Does it hurt? (Answer: No)

 

Many people are surprised to discover that they can't even feel the needles as they are inserted, or feel only a mild sensation (similar to a mosquito bite).  The reason for this is that acupuncture needles are much, much smaller than the types of needles used for injections or blood draws.

After the needle is inserted, the acupuncturist might gently rotate the needle (less than 180 degrees in either direction), or move the needle up or down 1-2 millimeters.  Whether or not this is done is determined by the therapeutic goals.  Patients will have a variety of sensations as the needle is thus manipulated, called 针感 ("needle feeling") in Chinese.  These sensations can include distention, tingling, mild soreness, heat, cold, or sensation that spreads to other parts of the body.  This is all a normal part of treatment.

Occasionally, you may experience a brief, sharp pain, like a paper cut.  This indicates that the needle has touched a tiny blood vessel.  While this is not harmful, it also has no therapeutic value, so your acupuncturist will adjust the position of the needle to make you more comfortable.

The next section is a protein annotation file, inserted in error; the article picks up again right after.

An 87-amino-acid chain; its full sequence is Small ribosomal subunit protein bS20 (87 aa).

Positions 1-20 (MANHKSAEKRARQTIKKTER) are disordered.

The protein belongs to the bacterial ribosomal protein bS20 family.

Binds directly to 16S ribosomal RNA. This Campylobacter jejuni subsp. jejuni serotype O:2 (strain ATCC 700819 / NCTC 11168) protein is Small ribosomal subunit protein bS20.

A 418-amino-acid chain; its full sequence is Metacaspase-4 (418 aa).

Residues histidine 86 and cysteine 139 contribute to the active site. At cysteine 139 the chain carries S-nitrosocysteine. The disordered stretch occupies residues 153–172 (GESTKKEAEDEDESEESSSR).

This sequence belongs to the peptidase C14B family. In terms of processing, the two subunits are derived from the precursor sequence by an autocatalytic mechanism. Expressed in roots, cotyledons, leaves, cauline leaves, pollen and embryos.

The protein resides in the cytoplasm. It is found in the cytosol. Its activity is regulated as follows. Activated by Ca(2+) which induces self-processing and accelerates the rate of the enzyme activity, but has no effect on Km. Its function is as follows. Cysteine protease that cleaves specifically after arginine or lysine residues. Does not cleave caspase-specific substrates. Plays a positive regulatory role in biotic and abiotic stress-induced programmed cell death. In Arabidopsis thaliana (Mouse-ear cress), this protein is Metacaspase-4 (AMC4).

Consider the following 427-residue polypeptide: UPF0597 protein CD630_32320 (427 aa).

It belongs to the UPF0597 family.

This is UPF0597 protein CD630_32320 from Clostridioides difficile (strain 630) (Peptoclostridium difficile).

EVIDENCE MAP OF ACUPUNCTURE FOR WELLNESS

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EVIDENCE MAP OF ACUPUNCTURE FOR MENTAL HEALTH

How deep do the needles go in?

 

This depends on the area of the body where acupuncture is given.  Typically, the needles are inserted to the muscle layer.  For fleshier areas, such as the buttocks or legs, this is usually 1-2 inches.  For areas such as the scalp or hands, on the other hand, insertion may be only 1-2 millimeters.

EVIDENCE MAP OF ACUPUNCTURE FOR PAIN

                   How long does it take?

 

This varies based on therapeutic goals.  In general, acupuncture is given anywhere from 15 to 45 minutes.  The entire visit will last about an hour and a quarter.

what are the benefits?

 

According  to the World Health Organization, acupuncture has been proven through controlled trials to be an effective treatment for allergic rhinitis, depression, headache, low back pain, nausea and vomiting, knee pain, and the after effects of stroke, among many others.  See their website for a complete list: http://www.evidencebasedacupuncture.org/who-official-position/


The National Center for Biochemical Information has published the following evidence maps for the effects of acupuncture in managing wellness, pain, and mental health issues.  The evidence maps are based on randomized controlled studies and systematic reviews published in 2013 or earlier.